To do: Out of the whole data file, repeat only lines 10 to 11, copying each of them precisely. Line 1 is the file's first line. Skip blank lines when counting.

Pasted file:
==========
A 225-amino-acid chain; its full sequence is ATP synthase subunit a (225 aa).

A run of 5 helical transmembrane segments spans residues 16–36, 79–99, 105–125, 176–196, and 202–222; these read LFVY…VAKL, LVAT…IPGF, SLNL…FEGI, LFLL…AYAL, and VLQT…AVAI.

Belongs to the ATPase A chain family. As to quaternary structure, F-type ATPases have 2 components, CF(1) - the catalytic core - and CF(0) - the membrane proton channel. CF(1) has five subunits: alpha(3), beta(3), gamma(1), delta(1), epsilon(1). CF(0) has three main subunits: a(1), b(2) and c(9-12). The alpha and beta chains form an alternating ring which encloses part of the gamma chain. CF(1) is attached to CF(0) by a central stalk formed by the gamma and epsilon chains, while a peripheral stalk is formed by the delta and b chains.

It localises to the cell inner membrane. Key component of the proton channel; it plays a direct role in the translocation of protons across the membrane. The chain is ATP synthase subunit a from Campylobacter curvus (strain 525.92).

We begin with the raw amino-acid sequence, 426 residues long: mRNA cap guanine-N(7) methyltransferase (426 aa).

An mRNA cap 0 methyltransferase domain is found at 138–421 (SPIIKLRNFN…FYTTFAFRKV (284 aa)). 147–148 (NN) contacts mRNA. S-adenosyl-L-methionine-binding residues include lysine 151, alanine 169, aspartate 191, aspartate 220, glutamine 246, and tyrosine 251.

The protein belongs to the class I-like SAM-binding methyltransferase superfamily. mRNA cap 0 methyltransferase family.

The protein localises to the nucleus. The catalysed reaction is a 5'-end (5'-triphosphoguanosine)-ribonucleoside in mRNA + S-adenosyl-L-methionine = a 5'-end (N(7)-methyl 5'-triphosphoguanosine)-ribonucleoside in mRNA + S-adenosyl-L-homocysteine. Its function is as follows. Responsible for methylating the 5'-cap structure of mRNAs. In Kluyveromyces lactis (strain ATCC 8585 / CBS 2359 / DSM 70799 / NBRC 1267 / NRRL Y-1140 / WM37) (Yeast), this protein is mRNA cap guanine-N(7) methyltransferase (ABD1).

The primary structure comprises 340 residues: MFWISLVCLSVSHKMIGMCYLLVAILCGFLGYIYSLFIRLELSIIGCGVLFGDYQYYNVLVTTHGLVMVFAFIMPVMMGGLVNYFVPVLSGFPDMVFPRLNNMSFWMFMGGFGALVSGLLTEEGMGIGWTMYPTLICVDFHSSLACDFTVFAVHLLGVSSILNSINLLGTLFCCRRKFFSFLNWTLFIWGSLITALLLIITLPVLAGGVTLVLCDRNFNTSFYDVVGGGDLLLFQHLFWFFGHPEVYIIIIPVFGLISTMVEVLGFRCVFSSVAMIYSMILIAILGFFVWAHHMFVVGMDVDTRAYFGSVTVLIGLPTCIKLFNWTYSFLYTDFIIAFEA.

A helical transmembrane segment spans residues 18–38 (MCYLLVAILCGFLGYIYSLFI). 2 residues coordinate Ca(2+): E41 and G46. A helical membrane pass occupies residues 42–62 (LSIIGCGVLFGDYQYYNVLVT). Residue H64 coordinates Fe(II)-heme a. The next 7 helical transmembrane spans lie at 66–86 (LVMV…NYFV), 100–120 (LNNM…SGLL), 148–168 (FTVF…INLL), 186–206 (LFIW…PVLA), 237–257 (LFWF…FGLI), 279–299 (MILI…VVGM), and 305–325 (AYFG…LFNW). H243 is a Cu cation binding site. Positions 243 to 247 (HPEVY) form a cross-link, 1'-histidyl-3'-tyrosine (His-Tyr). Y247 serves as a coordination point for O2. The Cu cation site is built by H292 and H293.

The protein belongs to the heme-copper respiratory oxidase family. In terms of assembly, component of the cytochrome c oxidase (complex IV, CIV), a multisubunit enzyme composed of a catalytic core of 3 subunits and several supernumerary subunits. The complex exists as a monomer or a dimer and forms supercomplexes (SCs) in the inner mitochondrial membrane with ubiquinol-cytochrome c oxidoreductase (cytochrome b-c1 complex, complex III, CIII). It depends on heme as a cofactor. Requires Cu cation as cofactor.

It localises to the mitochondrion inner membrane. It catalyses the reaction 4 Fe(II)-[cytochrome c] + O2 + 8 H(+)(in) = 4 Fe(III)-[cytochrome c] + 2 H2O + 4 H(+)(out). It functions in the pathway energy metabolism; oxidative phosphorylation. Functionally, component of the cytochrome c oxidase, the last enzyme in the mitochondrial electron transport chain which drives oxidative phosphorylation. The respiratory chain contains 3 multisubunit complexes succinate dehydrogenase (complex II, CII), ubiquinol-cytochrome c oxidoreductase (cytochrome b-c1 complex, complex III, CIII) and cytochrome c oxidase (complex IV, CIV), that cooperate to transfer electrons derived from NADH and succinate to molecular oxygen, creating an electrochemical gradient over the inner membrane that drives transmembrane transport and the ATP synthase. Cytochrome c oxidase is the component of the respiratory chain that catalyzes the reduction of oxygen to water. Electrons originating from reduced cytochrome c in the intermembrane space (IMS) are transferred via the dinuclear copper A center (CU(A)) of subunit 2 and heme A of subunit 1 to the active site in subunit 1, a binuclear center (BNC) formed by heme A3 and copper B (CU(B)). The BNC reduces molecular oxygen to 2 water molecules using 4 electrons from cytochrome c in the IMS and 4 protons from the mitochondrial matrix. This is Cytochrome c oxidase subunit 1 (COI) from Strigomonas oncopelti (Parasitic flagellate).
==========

A helical transmembrane segment spans residues 18–38 (MCYLLVAILCGFLGYIYSLFI). 2 residues coordinate Ca(2+): E41 and G46. A helical membrane pass occupies residues 42–62 (LSIIGCGVLFGDYQYYNVLVT). Residue H64 coordinates Fe(II)-heme a. The next 7 helical transmembrane spans lie at 66–86 (LVMV…NYFV), 100–120 (LNNM…SGLL), 148–168 (FTVF…INLL), 186–206 (LFIW…PVLA), 237–257 (LFWF…FGLI), 279–299 (MILI…VVGM), and 305–325 (AYFG…LFNW). H243 is a Cu cation binding site. Positions 243 to 247 (HPEVY) form a cross-link, 1'-histidyl-3'-tyrosine (His-Tyr). Y247 serves as a coordination point for O2. The Cu cation site is built by H292 and H293.

The protein belongs to the heme-copper respiratory oxidase family. In terms of assembly, component of the cytochrome c oxidase (complex IV, CIV), a multisubunit enzyme composed of a catalytic core of 3 subunits and several supernumerary subunits. The complex exists as a monomer or a dimer and forms supercomplexes (SCs) in the inner mitochondrial membrane with ubiquinol-cytochrome c oxidoreductase (cytochrome b-c1 complex, complex III, CIII). It depends on heme as a cofactor. Requires Cu cation as cofactor.